In fact, in 1997 in Bilal Ahmed Kaloo v. State of Andhra Pradesh, the Supreme Court was of the opinion that Mechanical order convicting a citizen for offences of such serious nature like sedition and to promote enmity and hatred etc. does harm to the cause. It is expected that graver the offence, greater should be the care taken so that the liberty of a citizen is not lightly interfered with.’

Recent Sedition Charges:

Yet, citizens of India have been charged with sedition in quick succession for issues such as provocative cartoon, for cheering the cricket team of a rival nation.

(a) In fact in 2012-13, thousands of people were charged with sedition for protesting against Kudankulam nuclear power plant. This was when not a single incident of violence was instituted.

kundalulam nuclear power plant, power plant, rally, sedition

Picture Courtesy: Flickr

(b) In 2014, Kashmiri students in Uttar Pradesh were charged with sedition for cheering for the Pakistani cricket team in the Asia Cup match between India and Pakistan. The Uttar Pradesh government later dropped the charges following the advice of the Law Ministry.

Sure, it is something that would leave majority of us fuming considering how touchy the topic is, but is it fair to charge them with something as grave as ‘an attempt to incite disaffection towards the government?’ 

(c) In 2015, sedition charge was invoked against Hardik Patel for inciting his fellow activist to beat up or kill Gujarat policemen instead of committing suicide.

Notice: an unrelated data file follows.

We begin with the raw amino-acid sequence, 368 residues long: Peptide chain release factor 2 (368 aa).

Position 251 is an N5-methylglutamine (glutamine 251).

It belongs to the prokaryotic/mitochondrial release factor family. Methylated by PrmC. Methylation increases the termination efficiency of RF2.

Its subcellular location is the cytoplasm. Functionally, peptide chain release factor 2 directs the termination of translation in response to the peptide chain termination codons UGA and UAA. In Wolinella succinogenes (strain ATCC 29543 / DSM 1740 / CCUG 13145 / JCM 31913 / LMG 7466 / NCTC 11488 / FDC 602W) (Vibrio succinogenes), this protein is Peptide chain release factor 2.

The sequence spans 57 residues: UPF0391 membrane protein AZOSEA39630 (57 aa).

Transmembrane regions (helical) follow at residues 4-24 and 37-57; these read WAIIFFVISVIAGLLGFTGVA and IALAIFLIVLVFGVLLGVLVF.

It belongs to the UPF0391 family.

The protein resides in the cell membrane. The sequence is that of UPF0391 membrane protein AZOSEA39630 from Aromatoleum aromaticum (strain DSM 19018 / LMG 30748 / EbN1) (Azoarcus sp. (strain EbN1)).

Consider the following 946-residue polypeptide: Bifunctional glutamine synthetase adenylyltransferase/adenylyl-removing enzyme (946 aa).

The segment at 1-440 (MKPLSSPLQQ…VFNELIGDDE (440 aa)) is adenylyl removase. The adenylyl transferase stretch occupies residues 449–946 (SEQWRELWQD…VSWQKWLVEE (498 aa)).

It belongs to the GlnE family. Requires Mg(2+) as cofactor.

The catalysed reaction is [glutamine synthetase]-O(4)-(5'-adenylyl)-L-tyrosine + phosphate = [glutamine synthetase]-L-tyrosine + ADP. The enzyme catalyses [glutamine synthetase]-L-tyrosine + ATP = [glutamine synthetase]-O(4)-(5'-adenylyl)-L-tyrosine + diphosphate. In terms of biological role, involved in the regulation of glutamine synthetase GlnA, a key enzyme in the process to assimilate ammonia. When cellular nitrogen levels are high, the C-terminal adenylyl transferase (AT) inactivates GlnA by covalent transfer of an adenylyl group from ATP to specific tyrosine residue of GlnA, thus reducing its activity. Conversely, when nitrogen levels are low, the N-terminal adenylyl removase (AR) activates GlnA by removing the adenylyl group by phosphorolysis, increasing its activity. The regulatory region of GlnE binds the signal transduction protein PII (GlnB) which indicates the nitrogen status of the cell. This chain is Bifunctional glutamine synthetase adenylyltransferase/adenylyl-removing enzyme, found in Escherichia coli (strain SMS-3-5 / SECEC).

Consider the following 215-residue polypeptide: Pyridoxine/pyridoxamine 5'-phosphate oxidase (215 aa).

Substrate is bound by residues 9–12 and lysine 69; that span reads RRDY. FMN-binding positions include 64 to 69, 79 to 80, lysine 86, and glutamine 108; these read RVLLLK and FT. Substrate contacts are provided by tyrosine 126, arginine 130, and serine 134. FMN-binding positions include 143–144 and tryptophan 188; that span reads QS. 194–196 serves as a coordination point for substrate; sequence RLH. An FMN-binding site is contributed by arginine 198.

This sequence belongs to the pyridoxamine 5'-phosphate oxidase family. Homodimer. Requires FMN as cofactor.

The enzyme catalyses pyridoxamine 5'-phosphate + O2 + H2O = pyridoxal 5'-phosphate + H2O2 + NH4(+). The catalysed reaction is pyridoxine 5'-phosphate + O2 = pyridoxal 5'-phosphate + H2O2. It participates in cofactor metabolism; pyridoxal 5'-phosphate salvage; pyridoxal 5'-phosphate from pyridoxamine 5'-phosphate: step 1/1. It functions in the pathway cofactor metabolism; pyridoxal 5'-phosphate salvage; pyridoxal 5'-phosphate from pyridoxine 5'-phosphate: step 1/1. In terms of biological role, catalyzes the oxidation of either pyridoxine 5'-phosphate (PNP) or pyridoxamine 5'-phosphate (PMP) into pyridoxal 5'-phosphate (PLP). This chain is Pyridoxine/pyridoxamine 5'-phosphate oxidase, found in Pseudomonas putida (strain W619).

His counsel, Kapil Sibal said that Patel made this statement in private at his residence. However, the statement was recorded by the media and distributed among channels. Also, the sedition charge was framed 15 days after the statement was made even though it had not disturbed any public order.

(d) In 2016, Delhi Police filed sedition charges against Kanhaiya Kumar for shouting anti-national slogans which was later dropped as they did not have evidence to prove their claims.

The Delhi High Court bench questioned the police as to why they did not file charges on the same day and waited for the footage to be aired on Zee TV. They said that participating in a protest is different from shouting anti-national slogans.


Sedition Charges against Ramya, Actress and Politician:

Most recently, actor and politician, Divya Spandana also known as Ramya was slapped with sedition charges for refuting Defence Minister’s comment saying Pakistan is not hell. She made this statement during the rally in her constituency, Mandya. The government’s over reaction on Ramya’s comment is rather baleful as her comment does nothing to incite hatred or disaffection towards India by any stretch of imagination.

Praising the people of enemy nation or commenting on issues that are in discourse is not seditious. Slapping anyone having contradictory opinion on a subject with sedition, is a pretty indiscreet way of implementing a law that is as serious as sedition.  In fact, long standing issues such as India-Pakistan ties must be subject to debate in order to find an amicable solution. Subduing such talks by asserting it to be anti-national further hobbles the cause.

Therefore, it is critical for India to review its sedition law, before people’s right to free speech is further hamstrung.

Picture Courtesy: Wikimedia